Amid reports that Spectrum Health System and other healthcare providers are near or at record capacity, people are trying to figure out why the hospitals are busier than even during the height of the pandemic.

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On Wednesday, Spectrum Health System (including Blodgett, Butterworth, and Helen DeVos Children's Hospital) reported that they are currently treating more than 1,100 patients.

Chief Medical Officer Dr. Joshua Kooistra says that a large portion of those patients have Covid-19, including a record high case rate for kids:

Our hospital is the fullest that it's ever been," Dr. Kooistra says. Of those patients, 272 have COVID-19. 15 of them are children, which is a record high during the pandemic...This surge kind of got off to a slower start, but the numbers continue to increase every day. And it's been protracted. So, we've been experiencing this surge for the last, you know, two and a half, three months, and we're at the highest that we've been in that point in time.

85% of the COVID-19 patients in the system are not vaccinated. For those in the ICU, 94% are not vaccinated.

In a reddit thread discussing the quickly filling health system, some who say they work within the system feel free to anonymously share their thoughts on the matter:

I work there so can speak from first-hand experience. It's not just COVID. It's COVID + everything else. Even without covid we'd be struggling. With the extra acuity from COVID the system is pushed to its limit. Being a quarternary/referral center for west mi SH can't go on diversion or smaller places would collapse right away. It's a nightmare. The nurses are overworked, the ED and hospital physicians are seeing a dangerous number of patients. It's a lot.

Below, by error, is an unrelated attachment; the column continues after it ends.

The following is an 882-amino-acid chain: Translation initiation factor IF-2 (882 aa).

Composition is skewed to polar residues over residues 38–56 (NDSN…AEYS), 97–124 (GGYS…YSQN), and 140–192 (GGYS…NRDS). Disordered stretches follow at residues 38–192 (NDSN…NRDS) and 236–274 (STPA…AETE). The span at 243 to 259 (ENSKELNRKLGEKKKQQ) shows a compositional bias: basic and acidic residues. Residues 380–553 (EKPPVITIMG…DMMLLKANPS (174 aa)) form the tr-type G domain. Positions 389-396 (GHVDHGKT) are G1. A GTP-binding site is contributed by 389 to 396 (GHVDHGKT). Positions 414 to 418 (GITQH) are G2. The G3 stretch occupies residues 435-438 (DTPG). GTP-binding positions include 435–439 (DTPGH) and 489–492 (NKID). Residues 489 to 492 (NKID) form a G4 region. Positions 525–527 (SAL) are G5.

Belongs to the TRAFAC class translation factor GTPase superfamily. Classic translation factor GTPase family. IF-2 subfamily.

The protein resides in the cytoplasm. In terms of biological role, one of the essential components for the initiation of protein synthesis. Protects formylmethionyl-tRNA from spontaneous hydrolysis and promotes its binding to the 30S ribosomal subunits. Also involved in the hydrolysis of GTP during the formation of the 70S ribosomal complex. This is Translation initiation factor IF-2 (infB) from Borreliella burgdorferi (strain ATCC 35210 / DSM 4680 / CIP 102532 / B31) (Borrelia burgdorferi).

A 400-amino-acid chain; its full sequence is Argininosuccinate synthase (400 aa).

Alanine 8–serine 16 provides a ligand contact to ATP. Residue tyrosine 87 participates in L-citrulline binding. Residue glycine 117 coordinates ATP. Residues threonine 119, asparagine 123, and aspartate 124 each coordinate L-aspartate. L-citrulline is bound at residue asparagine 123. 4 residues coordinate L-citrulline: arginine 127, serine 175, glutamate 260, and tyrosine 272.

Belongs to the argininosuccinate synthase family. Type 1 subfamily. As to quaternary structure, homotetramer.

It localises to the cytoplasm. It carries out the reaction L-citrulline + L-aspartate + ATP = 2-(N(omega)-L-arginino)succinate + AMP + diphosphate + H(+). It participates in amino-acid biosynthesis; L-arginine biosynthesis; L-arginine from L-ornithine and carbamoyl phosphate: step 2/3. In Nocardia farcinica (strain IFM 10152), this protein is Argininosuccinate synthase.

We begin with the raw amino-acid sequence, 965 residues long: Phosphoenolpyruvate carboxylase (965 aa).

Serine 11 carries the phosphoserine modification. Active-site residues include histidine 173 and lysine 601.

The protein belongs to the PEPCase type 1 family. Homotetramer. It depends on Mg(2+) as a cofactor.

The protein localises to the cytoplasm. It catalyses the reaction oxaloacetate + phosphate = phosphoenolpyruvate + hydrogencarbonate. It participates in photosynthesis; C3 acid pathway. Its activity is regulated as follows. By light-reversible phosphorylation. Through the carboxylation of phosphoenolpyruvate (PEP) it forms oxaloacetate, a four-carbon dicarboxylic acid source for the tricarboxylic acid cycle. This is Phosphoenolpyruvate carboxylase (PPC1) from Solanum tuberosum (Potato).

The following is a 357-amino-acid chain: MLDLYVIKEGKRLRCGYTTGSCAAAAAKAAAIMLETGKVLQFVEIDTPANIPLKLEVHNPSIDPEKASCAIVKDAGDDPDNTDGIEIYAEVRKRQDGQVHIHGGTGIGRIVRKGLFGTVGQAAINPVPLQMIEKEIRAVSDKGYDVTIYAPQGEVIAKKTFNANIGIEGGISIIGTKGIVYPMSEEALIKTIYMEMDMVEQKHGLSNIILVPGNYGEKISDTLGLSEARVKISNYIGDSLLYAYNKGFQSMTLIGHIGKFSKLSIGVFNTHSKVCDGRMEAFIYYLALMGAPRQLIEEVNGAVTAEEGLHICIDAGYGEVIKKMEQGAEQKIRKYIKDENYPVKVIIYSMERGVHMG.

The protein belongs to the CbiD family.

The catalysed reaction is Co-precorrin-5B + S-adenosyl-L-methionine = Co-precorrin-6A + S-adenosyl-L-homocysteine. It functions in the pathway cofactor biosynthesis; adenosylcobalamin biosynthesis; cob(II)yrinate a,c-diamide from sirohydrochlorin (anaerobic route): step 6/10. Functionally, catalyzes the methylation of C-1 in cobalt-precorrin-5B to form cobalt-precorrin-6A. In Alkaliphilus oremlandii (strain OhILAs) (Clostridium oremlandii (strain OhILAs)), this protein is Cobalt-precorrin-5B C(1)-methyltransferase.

I've been there for 9 years. 1100 patients are more than we had at the "height." It's not just covid, as he said in the article, it's everything. The acuity is bonkers so more people are needing admission. We opened yet another surgical space to take admitted patients yesterday which has not happened before. OR nurses are taking assignments despite not having been bedside in years. Endoscopy is next. We're now sending people up when their room isn't clean, to have them sit in the hallway, which... Also hasn't happened before. Over 50% of the ER was holds the other night and it keeps happening every day, so those beds can't be used for incoming ER patients. We opened a second waiting room for a bit too because we physically had no space to put people in the waiting room. Metro has gone on diversion multiple times in the last week. Even Saints did recently.

So if these comments are true, we're seeing the unvaccinated pushing these hospitals to the brink in West Michigan.

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Vaccinations for COVID-19 began being administered in the U.S. on Dec. 14, 2020. The quick rollout came a little more than a year after the virus was first identified in November 2019. The impressive speed with which vaccines were developed has also left a lot of people with a lot of questions. The questions range from the practical—how will I get vaccinated?—to the scientific—how do these vaccines even work?

Keep reading to discover answers to 25 common COVID-19 vaccine questions.

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